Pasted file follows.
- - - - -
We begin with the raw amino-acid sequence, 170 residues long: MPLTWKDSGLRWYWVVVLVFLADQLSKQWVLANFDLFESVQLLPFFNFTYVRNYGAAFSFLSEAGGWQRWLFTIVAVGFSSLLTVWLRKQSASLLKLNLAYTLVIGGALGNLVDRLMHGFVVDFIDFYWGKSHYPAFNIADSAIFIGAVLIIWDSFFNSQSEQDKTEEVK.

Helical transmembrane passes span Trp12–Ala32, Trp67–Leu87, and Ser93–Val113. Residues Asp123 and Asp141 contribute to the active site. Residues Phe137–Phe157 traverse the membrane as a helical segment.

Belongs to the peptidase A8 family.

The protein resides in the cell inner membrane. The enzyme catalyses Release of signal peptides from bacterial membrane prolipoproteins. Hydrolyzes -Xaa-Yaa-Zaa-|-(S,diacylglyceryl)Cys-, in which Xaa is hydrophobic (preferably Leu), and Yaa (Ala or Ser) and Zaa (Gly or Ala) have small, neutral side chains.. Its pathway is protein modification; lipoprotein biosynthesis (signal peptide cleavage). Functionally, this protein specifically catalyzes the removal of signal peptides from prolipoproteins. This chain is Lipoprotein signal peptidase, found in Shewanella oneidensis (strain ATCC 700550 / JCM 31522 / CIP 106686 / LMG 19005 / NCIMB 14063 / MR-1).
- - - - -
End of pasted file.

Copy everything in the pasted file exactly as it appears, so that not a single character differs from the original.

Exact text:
We begin with the raw amino-acid sequence, 170 residues long: MPLTWKDSGLRWYWVVVLVFLADQLSKQWVLANFDLFESVQLLPFFNFTYVRNYGAAFSFLSEAGGWQRWLFTIVAVGFSSLLTVWLRKQSASLLKLNLAYTLVIGGALGNLVDRLMHGFVVDFIDFYWGKSHYPAFNIADSAIFIGAVLIIWDSFFNSQSEQDKTEEVK.

Helical transmembrane passes span Trp12–Ala32, Trp67–Leu87, and Ser93–Val113. Residues Asp123 and Asp141 contribute to the active site. Residues Phe137–Phe157 traverse the membrane as a helical segment.

Belongs to the peptidase A8 family.

The protein resides in the cell inner membrane. The enzyme catalyses Release of signal peptides from bacterial membrane prolipoproteins. Hydrolyzes -Xaa-Yaa-Zaa-|-(S,diacylglyceryl)Cys-, in which Xaa is hydrophobic (preferably Leu), and Yaa (Ala or Ser) and Zaa (Gly or Ala) have small, neutral side chains.. Its pathway is protein modification; lipoprotein biosynthesis (signal peptide cleavage). Functionally, this protein specifically catalyzes the removal of signal peptides from prolipoproteins. This chain is Lipoprotein signal peptidase, found in Shewanella oneidensis (strain ATCC 700550 / JCM 31522 / CIP 106686 / LMG 19005 / NCIMB 14063 / MR-1).